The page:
Nope, it actually doesn’t. By eliminating the ascent stage engines, propulsion systems, separation systems, etc. and by going to higher Isp systems, you more than make up for not staging. If you read the LM papers that this was based on, they came to the same conclusion. That for lunar delta-V requirements, staging often doesn’t get you that much performance, and in many cases a single-stage LOX/LH2 lander can indeed compete with a two stage lander that uses something other than LOX/LH2 for the ascent stage.

    ~Jon

  11. Jonathan Goff Jonathan Goff says:

    Eric,
    First, when and how does the ascent stage separate from the descent stage? The ascent stage doesn’t appear to have any independent landing gear or support, so it would have to remain attached until the ascent engines come up to full power. It just seems that the actual separation would tend to be a bit traumatic (shearing forces as well as repulsive).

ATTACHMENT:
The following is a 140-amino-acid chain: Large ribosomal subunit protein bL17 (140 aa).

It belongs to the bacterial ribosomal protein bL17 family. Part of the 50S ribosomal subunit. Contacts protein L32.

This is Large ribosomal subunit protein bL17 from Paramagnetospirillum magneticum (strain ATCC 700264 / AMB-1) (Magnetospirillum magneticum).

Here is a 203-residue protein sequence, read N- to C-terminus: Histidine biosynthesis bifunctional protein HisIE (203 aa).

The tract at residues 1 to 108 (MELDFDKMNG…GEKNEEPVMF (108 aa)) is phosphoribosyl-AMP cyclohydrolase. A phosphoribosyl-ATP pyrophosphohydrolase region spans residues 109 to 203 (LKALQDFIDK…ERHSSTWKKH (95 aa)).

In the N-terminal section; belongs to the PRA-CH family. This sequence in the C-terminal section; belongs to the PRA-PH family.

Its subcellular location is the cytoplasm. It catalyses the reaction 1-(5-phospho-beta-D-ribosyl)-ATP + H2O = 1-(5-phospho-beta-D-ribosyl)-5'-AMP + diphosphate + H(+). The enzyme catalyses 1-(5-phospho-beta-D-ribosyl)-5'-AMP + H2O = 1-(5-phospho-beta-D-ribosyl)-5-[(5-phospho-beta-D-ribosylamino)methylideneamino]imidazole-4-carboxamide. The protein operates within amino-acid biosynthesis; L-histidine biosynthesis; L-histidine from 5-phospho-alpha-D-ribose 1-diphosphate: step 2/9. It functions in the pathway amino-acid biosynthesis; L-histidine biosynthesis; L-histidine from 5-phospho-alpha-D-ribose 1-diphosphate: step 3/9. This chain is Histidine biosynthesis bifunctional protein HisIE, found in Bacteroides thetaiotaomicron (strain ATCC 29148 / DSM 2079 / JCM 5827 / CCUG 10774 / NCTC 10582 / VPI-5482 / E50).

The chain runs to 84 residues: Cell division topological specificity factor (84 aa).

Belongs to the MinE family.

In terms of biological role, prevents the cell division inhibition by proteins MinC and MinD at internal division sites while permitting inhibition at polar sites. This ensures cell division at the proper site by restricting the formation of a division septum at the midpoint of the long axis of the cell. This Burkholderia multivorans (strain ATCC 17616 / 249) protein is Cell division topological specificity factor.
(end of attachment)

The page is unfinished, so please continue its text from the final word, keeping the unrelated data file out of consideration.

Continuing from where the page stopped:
The papers go into it. But for my case I’m not proposing a two-stage system. I’m proposing eliminating the ascent stage propulsion system, and going with a purely single-stage concept.

    Will they have to make their final approach flying backward? I guess this all depends on the altitude at which the RL-10 shuts down. If there is sufficient descent time remaining, the whole ship could be rotated before the final selection of landing site is made. I’m just wondering how much margin would they have to make that decision. Is 90 seconds enough time to both reorient and pick a safe spot to land?

    Probably a lot more than enough. 90s is a *long* time. Also remember, there are downward facing windows on the lander, which means that by the time the RL-10 has nulled-out all the orbital velocity, you can actually see a decent distance “behind” you as well as ahead. For a landing site that has decent orbital imagery data, that should be more than adequate to find a good landing site.